Impact of stratospheric variability on tropospheric climate change
Dall’Amico , M., Stott, P. A., Scaife, A. A., Gray, L. J., Rosenlof, K. H. and Karpechko, A. Y. (2010) Impact of stratospheric variability on tropospheric climate change. Climate Dynamics, 34 (2-3). pp. 399-417. ISSN 0930-7575
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To link to this item DOI: 10.1007/s00382-009-0580-1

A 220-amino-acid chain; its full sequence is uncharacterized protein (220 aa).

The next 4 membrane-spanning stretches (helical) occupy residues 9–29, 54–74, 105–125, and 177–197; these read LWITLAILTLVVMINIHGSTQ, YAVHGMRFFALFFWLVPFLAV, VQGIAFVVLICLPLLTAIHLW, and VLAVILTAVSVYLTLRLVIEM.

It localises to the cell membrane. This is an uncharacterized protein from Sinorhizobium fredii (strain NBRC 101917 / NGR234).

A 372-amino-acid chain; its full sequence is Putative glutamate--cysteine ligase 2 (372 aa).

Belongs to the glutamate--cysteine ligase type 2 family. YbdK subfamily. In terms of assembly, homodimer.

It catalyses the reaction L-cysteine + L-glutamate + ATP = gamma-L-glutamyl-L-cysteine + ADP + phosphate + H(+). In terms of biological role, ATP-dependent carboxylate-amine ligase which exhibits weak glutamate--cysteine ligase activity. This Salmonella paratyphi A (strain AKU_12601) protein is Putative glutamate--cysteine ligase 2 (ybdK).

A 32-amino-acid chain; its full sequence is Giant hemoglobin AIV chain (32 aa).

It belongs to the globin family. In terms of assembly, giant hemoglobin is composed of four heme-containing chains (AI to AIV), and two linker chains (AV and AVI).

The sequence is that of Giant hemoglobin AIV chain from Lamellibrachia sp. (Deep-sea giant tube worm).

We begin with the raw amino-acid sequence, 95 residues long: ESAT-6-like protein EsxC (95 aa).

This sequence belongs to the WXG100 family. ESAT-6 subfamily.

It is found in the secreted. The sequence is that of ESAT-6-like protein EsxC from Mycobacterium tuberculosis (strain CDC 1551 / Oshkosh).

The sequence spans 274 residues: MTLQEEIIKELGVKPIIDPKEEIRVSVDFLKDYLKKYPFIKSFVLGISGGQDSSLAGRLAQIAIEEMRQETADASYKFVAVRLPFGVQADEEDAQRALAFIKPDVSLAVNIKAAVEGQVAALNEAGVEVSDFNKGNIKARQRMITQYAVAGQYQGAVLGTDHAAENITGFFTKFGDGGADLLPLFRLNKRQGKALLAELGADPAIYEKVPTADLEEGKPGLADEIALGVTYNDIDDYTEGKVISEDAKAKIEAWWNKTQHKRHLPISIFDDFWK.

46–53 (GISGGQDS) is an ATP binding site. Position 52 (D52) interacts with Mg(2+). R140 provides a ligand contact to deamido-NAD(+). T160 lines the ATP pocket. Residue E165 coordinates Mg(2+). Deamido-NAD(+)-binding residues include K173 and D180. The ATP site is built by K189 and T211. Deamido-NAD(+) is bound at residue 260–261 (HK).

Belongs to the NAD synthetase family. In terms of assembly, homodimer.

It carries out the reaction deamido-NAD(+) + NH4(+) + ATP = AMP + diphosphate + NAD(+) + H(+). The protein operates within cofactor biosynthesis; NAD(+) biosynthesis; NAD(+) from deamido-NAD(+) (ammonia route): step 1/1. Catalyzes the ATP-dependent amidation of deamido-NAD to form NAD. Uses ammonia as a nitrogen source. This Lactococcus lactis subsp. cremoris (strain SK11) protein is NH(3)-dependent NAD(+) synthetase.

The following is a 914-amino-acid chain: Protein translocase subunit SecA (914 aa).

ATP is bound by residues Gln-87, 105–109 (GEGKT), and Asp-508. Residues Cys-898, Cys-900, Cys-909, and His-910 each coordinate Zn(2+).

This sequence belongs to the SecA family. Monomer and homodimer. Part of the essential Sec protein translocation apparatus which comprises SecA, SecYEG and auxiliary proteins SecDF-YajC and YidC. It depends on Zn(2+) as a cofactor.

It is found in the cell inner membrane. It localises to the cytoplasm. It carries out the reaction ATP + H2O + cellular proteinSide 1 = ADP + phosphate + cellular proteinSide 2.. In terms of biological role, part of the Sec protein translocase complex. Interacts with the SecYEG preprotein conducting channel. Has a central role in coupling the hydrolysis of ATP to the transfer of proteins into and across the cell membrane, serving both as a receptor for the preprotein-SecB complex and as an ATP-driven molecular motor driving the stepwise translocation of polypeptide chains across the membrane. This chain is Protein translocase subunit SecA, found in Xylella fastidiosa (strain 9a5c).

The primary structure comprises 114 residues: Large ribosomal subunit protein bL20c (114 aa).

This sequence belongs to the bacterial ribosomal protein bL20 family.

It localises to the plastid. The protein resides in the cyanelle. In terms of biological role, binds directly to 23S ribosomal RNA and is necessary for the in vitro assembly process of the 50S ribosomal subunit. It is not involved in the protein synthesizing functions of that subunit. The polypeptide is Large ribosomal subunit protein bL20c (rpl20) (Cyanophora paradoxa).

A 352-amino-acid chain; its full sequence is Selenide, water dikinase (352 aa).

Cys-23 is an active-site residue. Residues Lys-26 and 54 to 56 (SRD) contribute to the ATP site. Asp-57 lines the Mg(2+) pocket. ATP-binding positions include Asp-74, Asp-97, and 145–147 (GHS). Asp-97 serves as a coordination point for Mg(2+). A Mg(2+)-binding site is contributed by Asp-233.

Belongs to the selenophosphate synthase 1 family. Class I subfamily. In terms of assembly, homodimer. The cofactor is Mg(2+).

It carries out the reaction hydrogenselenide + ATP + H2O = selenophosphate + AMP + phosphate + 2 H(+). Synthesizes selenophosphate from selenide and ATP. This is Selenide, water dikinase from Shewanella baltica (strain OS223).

An improved stratospheric representation has been included in simulations with the Hadley Centre HadGEM1 coupled ocean atmosphere model with natural and anthropogenic forcings for the period 1979–2003. An improved stratospheric ozone dataset is employed that includes natural variations in ozone as well as the usual anthropogenic trends. In addition, in a second set of simulations the quasi biennial oscillation (QBO) of stratospheric equatorial zonal wind is also imposed using a relaxation towards ERA-40 zonal wind values. The resulting impact on tropospheric variability and trends is described. We show that the modelled cooling rate at the tropopause is enhanced by the improved ozone dataset and this improvement is even more marked when the QBO is also included. The same applies to warming trends in the upper tropical troposphere which are slightly reduced. Our stratospheric improvements produce a significant increase of internal variability but no change in the positive trend of annual mean global mean near-surface temperature. Warming rates are increased significantly over a large portion of the Arctic Ocean. The improved stratospheric representation, especially the QBO relaxation, causes a substantial reduction in near-surface temperature and precipitation response to the El Chichón eruption, especially in the tropical region. The winter increase in the phase of the northern annular mode observed in the aftermath of the two major recent volcanic eruptions is partly captured, especially after the El Chichón eruption. The positive trend in the southern annular mode (SAM) is increased and becomes statistically significant which demonstrates that the observed increase in the SAM is largely subject to internal variability in the stratosphere. The possible inclusion in simulations for future assessments of full ozone chemistry and a gravity wave scheme to internally generate a QBO is discussed.